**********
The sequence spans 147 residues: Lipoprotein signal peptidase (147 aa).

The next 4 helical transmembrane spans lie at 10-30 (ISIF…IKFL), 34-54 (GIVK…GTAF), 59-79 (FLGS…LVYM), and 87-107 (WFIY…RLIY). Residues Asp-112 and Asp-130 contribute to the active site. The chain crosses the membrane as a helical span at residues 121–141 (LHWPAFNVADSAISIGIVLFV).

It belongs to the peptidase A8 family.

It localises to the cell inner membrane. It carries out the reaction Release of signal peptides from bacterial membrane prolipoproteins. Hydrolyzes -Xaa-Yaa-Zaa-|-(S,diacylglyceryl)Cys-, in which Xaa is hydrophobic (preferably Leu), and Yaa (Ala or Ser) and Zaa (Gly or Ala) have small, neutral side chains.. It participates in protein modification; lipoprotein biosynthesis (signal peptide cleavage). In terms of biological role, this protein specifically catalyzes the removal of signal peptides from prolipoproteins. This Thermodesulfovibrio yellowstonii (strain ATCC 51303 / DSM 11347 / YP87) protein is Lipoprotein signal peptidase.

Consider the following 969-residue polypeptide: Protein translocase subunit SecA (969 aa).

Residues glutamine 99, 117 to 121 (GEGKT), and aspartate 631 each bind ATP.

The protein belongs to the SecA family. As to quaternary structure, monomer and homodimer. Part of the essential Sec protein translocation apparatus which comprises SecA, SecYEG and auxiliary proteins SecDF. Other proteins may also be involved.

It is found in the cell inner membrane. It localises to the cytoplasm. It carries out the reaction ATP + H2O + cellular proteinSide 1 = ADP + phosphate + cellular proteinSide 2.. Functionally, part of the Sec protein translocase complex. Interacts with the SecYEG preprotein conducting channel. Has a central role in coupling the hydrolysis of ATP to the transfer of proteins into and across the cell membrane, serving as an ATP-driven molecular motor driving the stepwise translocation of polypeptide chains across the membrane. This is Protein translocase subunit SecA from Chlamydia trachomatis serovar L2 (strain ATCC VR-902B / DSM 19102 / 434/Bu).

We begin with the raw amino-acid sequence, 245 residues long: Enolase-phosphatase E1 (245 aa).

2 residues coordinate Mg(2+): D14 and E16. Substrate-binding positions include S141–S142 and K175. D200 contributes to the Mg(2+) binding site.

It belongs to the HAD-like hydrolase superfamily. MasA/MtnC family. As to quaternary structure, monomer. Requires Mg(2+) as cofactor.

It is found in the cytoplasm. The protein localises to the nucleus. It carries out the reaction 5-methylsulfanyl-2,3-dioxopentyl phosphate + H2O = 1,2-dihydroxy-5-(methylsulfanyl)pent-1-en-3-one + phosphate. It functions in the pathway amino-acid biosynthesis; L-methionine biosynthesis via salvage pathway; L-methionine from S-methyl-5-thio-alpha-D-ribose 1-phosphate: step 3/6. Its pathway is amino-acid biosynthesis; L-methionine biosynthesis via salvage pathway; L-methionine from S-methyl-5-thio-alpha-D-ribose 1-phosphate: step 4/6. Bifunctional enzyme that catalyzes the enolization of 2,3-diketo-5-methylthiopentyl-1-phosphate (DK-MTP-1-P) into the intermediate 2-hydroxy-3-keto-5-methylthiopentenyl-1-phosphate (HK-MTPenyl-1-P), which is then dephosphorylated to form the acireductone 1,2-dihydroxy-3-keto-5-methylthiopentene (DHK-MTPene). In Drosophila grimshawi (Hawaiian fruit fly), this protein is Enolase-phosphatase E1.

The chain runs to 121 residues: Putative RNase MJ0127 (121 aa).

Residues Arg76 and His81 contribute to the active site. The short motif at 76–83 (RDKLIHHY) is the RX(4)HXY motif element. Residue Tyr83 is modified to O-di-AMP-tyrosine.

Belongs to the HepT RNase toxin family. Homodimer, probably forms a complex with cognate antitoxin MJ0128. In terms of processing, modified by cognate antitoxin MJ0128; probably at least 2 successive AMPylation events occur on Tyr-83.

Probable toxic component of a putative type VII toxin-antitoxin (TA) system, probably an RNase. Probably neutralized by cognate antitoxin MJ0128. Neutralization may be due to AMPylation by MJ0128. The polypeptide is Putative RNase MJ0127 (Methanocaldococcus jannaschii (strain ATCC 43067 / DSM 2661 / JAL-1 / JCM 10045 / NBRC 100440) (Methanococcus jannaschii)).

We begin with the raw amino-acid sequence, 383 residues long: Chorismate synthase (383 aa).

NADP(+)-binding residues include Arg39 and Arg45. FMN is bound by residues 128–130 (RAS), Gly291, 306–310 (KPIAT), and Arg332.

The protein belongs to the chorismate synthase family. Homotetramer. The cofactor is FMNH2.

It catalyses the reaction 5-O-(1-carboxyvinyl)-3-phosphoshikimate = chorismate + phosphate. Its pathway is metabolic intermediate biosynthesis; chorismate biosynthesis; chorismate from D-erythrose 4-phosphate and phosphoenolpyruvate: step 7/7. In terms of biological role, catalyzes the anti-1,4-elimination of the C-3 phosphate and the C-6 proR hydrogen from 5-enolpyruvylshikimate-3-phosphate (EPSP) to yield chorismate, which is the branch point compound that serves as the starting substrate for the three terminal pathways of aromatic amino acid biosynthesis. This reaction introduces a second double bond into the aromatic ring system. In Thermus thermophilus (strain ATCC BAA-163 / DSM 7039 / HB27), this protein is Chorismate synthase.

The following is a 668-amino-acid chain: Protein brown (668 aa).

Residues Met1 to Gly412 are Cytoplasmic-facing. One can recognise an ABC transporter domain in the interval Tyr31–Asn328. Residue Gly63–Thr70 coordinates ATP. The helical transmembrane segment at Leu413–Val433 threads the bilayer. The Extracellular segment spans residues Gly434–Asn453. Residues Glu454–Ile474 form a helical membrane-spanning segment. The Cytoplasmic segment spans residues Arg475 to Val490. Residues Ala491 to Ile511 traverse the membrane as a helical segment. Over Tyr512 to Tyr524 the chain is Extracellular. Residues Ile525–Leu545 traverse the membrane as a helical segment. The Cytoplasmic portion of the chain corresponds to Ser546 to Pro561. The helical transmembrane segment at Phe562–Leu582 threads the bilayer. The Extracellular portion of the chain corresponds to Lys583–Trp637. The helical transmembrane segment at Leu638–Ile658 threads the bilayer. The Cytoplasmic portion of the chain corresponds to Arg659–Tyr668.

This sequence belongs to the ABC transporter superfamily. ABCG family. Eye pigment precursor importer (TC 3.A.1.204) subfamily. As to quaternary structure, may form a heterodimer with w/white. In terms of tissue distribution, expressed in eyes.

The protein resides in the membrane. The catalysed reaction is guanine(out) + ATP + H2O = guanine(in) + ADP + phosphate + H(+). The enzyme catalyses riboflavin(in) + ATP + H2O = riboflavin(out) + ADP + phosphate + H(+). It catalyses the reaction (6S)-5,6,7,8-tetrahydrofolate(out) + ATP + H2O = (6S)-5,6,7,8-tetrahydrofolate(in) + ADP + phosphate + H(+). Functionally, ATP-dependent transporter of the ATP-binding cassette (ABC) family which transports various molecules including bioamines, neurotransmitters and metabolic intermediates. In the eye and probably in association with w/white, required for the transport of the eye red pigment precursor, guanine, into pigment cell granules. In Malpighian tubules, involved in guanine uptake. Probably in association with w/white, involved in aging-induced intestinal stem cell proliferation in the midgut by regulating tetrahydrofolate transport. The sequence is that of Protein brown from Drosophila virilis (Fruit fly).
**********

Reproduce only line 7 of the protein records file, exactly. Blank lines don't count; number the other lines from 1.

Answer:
The protein belongs to the SecA family. As to quaternary structure, monomer and homodimer. Part of the essential Sec protein translocation apparatus which comprises SecA, SecYEG and auxiliary proteins SecDF. Other proteins may also be involved.